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Category Archives: Science and humanities
I’ll start by saying: all art is in one way or another about communication. When honestly done, this makes art one of the most special things we as human beings achieve. No other species, as far as I can tell, acts on their imagination as much as us. And literature, writing, whether it be poetry […] Continue reading
Children of Men: http://www.youtube.com/watch?v=Q9CFcTY_pik We began our discussion of Oryx and Crake with a background on the author, Margaret Atwood. Despite writing what most people would consider “science fiction,” Atwood, in many instances, has been known to correct this improper categorization of her works to speculative fiction. Speculative fiction, as Atwood describes it, is fact within […] Continue reading
Ian McEwan in Saturday explores the nature and significance of happiness neither dismissively nor cynically, but rather as a fundamental goal of human life. As the protagonist, Henry Perowne, notes, “for the professors in the Academy, in the humanities generally, misery is more amenable to analysis: happiness is a harder nut to crack.” Saturday functions as a portrait of a […] Continue reading
I wrote my last blog post on the structure of “Cloud Atlas”. The story jumps in time, setting, and cast of characters. The stories overlap and carry themes over a very long period of time. Since “Cloud Atlas”, we have read and discussed James Watson’s “The Double Helix”, Ian McEwan’s “Saturday”, and Margaret Atwood’s […] Continue reading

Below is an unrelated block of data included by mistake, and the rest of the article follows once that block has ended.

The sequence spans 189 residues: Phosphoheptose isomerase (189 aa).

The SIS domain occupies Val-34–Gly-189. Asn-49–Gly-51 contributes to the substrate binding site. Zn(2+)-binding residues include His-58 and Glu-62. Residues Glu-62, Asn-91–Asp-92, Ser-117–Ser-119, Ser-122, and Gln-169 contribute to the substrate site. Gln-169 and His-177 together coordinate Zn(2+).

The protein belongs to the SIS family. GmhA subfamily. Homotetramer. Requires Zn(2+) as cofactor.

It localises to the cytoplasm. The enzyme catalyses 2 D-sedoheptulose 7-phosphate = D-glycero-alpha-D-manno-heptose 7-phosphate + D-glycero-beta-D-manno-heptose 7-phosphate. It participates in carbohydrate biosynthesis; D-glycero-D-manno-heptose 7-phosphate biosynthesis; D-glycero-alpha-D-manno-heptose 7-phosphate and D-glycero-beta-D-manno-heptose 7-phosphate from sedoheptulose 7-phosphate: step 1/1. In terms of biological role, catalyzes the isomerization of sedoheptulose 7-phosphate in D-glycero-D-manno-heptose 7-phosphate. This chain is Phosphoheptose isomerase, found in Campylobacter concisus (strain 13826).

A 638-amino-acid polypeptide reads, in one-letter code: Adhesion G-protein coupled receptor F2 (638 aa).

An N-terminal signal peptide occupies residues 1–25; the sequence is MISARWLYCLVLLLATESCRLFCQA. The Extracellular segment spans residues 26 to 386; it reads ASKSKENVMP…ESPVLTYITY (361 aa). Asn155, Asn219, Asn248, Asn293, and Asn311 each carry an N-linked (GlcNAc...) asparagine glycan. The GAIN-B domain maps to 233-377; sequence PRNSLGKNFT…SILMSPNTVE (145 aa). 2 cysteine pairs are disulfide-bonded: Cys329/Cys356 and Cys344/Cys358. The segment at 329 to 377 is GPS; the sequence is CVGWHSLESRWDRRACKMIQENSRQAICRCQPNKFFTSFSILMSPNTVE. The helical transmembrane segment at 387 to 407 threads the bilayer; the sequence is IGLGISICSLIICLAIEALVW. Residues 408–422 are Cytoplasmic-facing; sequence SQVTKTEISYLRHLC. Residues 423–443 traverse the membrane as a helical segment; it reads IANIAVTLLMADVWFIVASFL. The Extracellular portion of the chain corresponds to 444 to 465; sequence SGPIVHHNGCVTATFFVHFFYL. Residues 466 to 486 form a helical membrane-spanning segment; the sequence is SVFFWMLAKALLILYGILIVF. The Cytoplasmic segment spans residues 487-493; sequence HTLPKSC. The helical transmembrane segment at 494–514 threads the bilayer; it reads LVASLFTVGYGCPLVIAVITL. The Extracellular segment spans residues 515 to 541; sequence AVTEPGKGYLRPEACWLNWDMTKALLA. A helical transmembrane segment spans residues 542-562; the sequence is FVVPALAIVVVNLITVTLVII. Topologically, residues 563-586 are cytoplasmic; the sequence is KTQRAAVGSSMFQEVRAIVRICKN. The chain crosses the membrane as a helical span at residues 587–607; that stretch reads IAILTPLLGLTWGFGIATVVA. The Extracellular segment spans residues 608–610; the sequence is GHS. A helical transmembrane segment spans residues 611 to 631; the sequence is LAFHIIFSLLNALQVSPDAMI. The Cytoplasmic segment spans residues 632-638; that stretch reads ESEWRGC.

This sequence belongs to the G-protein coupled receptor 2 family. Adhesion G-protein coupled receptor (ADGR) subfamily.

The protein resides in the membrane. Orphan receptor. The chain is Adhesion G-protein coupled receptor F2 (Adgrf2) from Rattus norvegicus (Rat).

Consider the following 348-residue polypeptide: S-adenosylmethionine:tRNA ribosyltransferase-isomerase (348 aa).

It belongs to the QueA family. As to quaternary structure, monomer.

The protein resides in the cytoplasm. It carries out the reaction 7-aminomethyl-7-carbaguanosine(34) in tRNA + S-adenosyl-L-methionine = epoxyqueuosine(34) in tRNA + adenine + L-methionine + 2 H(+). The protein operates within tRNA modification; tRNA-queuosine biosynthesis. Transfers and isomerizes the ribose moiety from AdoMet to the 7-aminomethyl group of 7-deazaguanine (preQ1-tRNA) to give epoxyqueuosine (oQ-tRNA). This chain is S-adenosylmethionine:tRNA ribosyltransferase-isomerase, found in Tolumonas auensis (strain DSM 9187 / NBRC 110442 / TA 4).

On page 94, Perowne takes a look at Baxter and assumes that what he sees is all he needs to know. “Here’s biological determinism in its purest form. More than forty repeats of that one little codon, and you’re doomed. Your future is fixed and easily foretold.” When I read this passage, I thought to […] Continue reading
A common element I found in Saturday that I brought up in class is there are constantly arguments over who’s right. After further analysis I noticed they are all debates in which neither person can win. Baxter and Perowne exchange a few words when they get in an accident. Baxtor says, “The Tottenham Court Road’s […] Continue reading
I find it interesting to think about how far film has come as our day and age’s major artistic medium—now, I can make no generalization, but it at least seems like a good number of people especially from our generation spend more time watching a screen than reading a book (although that does include television […] Continue reading
There are numerous themes that permeate David Mitchell’s Cloud Atlas – reincarnation, connectedness, trust, and human nature are just a few. But often overlooked is the allusion to slavery, which, while explicit in some sections, remains much more subtle in others. In Adam Ewing’s story this theme is quite clear. Autua, the African slave who […] Continue reading